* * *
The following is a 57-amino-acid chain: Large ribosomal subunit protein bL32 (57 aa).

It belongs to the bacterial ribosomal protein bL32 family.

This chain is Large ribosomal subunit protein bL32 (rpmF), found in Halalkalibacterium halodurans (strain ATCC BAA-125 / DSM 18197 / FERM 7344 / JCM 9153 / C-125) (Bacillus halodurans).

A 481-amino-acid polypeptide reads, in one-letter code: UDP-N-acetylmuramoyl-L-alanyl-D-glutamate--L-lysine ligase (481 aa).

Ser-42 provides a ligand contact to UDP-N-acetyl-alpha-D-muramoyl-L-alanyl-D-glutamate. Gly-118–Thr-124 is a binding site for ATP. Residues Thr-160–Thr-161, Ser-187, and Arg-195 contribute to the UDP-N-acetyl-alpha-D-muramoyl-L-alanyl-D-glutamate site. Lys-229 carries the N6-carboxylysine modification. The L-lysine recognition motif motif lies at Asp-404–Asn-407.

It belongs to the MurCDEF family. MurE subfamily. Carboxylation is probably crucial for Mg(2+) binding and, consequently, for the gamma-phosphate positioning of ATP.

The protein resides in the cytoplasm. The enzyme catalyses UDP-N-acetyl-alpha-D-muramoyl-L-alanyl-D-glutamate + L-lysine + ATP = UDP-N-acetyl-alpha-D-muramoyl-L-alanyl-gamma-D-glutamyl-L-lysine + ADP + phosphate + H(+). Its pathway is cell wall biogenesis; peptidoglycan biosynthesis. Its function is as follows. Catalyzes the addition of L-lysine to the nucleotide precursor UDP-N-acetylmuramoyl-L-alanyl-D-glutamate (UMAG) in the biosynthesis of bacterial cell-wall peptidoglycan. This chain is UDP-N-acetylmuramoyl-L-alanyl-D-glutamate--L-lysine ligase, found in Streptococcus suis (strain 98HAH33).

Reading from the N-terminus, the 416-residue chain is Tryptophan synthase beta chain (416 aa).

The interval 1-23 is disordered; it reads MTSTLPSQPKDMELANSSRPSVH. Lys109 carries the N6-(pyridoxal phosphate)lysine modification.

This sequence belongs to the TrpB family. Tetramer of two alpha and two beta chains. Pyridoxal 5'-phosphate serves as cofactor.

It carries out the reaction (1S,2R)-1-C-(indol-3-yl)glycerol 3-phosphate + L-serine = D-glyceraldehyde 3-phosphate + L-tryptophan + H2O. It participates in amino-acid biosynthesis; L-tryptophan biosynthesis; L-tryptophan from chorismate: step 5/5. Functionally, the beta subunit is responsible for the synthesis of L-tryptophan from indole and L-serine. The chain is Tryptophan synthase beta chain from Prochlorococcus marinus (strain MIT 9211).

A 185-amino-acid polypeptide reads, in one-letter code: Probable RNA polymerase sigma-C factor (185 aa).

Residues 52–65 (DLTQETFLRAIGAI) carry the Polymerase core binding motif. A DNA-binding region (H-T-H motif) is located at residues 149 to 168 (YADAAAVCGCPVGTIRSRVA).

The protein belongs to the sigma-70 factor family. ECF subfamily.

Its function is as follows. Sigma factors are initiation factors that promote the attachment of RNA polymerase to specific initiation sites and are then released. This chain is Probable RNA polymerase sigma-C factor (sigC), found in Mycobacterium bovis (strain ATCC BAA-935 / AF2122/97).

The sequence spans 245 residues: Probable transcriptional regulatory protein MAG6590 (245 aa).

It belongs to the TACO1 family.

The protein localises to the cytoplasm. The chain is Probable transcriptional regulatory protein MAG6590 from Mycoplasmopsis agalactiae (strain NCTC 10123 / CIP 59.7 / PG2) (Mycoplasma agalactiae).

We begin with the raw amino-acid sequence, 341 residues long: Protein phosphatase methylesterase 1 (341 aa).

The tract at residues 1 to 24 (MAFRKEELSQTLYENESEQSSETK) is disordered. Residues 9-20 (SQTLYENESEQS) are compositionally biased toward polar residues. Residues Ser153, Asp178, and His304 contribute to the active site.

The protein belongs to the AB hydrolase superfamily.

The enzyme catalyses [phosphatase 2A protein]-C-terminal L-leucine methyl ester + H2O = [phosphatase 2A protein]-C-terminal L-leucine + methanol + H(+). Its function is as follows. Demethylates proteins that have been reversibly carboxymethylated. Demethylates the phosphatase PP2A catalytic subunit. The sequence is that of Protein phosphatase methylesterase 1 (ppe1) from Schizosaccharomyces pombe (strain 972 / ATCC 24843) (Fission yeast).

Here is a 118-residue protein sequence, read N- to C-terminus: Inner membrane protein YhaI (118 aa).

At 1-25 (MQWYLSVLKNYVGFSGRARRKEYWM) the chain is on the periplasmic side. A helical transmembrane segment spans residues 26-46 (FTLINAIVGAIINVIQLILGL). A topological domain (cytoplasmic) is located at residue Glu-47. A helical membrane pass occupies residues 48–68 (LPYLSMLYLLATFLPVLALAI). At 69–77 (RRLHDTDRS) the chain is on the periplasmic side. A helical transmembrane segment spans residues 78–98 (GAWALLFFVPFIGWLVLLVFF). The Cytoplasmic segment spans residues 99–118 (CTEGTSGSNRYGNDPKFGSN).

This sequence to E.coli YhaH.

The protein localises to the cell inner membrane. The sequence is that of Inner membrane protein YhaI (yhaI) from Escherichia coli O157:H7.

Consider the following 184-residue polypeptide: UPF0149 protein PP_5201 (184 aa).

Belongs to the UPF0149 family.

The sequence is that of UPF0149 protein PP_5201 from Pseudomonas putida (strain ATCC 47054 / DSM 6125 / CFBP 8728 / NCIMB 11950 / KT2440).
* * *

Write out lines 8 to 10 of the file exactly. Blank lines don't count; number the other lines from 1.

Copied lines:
Reading from the N-terminus, the 416-residue chain is Tryptophan synthase beta chain (416 aa).

The interval 1-23 is disordered; it reads MTSTLPSQPKDMELANSSRPSVH. Lys109 carries the N6-(pyridoxal phosphate)lysine modification.

This sequence belongs to the TrpB family. Tetramer of two alpha and two beta chains. Pyridoxal 5'-phosphate serves as cofactor.